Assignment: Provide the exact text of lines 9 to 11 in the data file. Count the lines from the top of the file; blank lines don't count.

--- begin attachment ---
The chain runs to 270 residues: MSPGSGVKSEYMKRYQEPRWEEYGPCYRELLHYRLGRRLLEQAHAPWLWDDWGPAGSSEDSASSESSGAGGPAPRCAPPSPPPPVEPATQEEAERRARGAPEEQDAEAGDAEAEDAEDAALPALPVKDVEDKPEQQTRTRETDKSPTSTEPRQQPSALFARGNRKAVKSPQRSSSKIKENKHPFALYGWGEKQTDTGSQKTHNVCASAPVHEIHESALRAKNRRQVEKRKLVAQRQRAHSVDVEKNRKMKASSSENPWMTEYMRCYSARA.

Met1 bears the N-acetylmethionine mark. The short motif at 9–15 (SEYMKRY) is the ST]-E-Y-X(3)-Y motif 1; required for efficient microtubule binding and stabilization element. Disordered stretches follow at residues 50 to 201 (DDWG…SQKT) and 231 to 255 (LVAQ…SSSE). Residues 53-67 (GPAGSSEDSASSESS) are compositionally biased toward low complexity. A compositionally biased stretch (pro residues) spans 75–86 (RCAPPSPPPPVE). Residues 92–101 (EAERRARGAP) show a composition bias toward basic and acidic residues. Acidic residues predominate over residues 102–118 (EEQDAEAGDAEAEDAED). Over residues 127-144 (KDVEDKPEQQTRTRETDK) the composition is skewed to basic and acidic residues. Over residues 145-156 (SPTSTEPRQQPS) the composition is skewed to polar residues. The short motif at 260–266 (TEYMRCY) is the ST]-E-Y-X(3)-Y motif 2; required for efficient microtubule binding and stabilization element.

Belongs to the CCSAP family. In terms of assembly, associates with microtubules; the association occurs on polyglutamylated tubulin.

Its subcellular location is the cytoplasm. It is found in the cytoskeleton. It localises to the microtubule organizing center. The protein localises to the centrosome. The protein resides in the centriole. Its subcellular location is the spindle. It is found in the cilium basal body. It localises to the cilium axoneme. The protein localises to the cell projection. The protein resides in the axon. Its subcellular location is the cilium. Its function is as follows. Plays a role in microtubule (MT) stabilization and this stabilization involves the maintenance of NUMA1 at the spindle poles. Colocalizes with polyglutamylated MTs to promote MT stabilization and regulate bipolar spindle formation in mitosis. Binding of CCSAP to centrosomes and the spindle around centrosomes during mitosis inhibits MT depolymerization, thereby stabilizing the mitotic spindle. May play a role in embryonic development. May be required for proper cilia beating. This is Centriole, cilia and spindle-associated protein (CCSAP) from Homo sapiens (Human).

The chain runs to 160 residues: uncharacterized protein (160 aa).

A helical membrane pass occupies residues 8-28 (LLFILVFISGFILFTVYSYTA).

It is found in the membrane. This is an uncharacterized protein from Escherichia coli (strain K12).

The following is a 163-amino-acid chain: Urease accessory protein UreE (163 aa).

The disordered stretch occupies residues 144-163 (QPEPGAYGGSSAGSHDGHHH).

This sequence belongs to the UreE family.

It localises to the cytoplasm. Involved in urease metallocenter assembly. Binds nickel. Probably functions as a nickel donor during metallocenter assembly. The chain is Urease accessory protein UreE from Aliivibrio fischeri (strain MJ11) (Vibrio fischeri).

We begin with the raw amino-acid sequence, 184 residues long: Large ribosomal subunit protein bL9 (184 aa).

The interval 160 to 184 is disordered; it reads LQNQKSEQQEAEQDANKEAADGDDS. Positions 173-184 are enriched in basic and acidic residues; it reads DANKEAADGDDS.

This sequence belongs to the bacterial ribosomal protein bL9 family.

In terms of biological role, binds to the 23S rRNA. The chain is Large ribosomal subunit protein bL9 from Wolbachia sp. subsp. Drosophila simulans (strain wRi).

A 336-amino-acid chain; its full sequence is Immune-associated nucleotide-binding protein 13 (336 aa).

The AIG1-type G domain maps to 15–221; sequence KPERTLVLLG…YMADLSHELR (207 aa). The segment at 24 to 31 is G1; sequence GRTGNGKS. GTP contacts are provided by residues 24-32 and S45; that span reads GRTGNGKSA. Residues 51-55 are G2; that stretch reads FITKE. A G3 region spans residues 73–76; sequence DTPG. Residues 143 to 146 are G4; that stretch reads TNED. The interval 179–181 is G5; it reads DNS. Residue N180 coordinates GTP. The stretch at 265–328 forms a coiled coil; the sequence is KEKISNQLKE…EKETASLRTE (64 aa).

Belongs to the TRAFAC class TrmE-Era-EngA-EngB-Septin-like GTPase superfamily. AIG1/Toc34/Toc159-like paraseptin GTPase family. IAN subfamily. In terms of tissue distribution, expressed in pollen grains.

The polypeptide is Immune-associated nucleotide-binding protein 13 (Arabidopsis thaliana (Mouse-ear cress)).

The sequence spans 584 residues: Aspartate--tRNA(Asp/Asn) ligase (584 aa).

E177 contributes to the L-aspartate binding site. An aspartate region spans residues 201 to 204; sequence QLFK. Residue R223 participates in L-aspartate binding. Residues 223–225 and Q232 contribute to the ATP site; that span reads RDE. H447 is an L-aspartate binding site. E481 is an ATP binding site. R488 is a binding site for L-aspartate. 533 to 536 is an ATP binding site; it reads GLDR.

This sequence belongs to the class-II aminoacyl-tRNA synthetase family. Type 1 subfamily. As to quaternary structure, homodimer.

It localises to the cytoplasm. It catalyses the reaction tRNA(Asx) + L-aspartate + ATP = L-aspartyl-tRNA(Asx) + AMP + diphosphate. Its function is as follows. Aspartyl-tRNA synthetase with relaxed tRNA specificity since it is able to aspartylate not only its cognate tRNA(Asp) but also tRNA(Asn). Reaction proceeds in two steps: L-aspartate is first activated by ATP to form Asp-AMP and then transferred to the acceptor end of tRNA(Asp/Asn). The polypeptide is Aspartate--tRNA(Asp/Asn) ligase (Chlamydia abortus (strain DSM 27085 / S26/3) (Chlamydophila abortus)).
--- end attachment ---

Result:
The disordered stretch occupies residues 144-163 (QPEPGAYGGSSAGSHDGHHH).

This sequence belongs to the UreE family.

It localises to the cytoplasm. Involved in urease metallocenter assembly. Binds nickel. Probably functions as a nickel donor during metallocenter assembly. The chain is Urease accessory protein UreE from Aliivibrio fischeri (strain MJ11) (Vibrio fischeri).